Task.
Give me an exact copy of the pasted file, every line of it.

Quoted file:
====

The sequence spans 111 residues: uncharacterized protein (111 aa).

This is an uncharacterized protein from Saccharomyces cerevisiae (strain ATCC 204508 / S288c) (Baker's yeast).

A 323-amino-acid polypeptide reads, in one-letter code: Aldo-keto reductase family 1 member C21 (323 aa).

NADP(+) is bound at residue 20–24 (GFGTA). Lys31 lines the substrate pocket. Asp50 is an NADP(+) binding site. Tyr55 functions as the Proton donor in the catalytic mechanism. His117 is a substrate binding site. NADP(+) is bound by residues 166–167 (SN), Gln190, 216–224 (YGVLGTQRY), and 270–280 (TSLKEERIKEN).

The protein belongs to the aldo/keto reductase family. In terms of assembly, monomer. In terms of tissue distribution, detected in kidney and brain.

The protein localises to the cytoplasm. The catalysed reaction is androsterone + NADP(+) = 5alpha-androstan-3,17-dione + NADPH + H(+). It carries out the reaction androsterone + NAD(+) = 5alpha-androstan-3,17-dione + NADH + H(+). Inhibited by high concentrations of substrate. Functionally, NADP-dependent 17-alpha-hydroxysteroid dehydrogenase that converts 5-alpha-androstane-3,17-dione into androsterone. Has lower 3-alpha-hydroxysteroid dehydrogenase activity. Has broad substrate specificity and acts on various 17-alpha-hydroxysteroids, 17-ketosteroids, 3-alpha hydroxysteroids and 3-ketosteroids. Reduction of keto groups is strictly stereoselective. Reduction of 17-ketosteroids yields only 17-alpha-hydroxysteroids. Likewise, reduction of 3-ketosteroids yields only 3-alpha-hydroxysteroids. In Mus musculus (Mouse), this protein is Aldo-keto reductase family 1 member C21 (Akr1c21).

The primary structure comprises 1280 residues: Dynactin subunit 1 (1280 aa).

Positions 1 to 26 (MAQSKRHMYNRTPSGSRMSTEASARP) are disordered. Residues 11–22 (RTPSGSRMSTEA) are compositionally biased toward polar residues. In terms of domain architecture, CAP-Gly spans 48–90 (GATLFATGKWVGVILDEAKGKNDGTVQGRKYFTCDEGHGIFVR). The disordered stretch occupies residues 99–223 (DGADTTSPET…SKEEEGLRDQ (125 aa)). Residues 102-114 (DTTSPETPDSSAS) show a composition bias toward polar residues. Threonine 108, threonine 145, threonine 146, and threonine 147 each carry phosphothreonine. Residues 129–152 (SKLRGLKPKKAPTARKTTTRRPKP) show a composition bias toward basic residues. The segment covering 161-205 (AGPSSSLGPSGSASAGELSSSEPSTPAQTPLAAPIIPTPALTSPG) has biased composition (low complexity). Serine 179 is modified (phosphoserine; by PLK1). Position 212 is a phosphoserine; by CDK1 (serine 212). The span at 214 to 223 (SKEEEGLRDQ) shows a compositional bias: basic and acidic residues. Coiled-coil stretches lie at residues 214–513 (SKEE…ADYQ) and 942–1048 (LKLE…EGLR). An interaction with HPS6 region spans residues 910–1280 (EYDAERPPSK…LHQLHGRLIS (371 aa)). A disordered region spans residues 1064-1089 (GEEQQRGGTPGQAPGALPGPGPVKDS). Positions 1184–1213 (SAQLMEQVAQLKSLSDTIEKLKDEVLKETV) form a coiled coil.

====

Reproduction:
The sequence spans 111 residues: uncharacterized protein (111 aa).

This is an uncharacterized protein from Saccharomyces cerevisiae (strain ATCC 204508 / S288c) (Baker's yeast).

A 323-amino-acid polypeptide reads, in one-letter code: Aldo-keto reductase family 1 member C21 (323 aa).

NADP(+) is bound at residue 20–24 (GFGTA). Lys31 lines the substrate pocket. Asp50 is an NADP(+) binding site. Tyr55 functions as the Proton donor in the catalytic mechanism. His117 is a substrate binding site. NADP(+) is bound by residues 166–167 (SN), Gln190, 216–224 (YGVLGTQRY), and 270–280 (TSLKEERIKEN).

The protein belongs to the aldo/keto reductase family. In terms of assembly, monomer. In terms of tissue distribution, detected in kidney and brain.

The protein localises to the cytoplasm. The catalysed reaction is androsterone + NADP(+) = 5alpha-androstan-3,17-dione + NADPH + H(+). It carries out the reaction androsterone + NAD(+) = 5alpha-androstan-3,17-dione + NADH + H(+). Inhibited by high concentrations of substrate. Functionally, NADP-dependent 17-alpha-hydroxysteroid dehydrogenase that converts 5-alpha-androstane-3,17-dione into androsterone. Has lower 3-alpha-hydroxysteroid dehydrogenase activity. Has broad substrate specificity and acts on various 17-alpha-hydroxysteroids, 17-ketosteroids, 3-alpha hydroxysteroids and 3-ketosteroids. Reduction of keto groups is strictly stereoselective. Reduction of 17-ketosteroids yields only 17-alpha-hydroxysteroids. Likewise, reduction of 3-ketosteroids yields only 3-alpha-hydroxysteroids. In Mus musculus (Mouse), this protein is Aldo-keto reductase family 1 member C21 (Akr1c21).

The primary structure comprises 1280 residues: Dynactin subunit 1 (1280 aa).

Positions 1 to 26 (MAQSKRHMYNRTPSGSRMSTEASARP) are disordered. Residues 11–22 (RTPSGSRMSTEA) are compositionally biased toward polar residues. In terms of domain architecture, CAP-Gly spans 48–90 (GATLFATGKWVGVILDEAKGKNDGTVQGRKYFTCDEGHGIFVR). The disordered stretch occupies residues 99–223 (DGADTTSPET…SKEEEGLRDQ (125 aa)). Residues 102-114 (DTTSPETPDSSAS) show a composition bias toward polar residues. Threonine 108, threonine 145, threonine 146, and threonine 147 each carry phosphothreonine. Residues 129–152 (SKLRGLKPKKAPTARKTTTRRPKP) show a composition bias toward basic residues. The segment covering 161-205 (AGPSSSLGPSGSASAGELSSSEPSTPAQTPLAAPIIPTPALTSPG) has biased composition (low complexity). Serine 179 is modified (phosphoserine; by PLK1). Position 212 is a phosphoserine; by CDK1 (serine 212). The span at 214 to 223 (SKEEEGLRDQ) shows a compositional bias: basic and acidic residues. Coiled-coil stretches lie at residues 214–513 (SKEE…ADYQ) and 942–1048 (LKLE…EGLR). An interaction with HPS6 region spans residues 910–1280 (EYDAERPPSK…LHQLHGRLIS (371 aa)). A disordered region spans residues 1064-1089 (GEEQQRGGTPGQAPGALPGPGPVKDS). Positions 1184–1213 (SAQLMEQVAQLKSLSDTIEKLKDEVLKETV) form a coiled coil.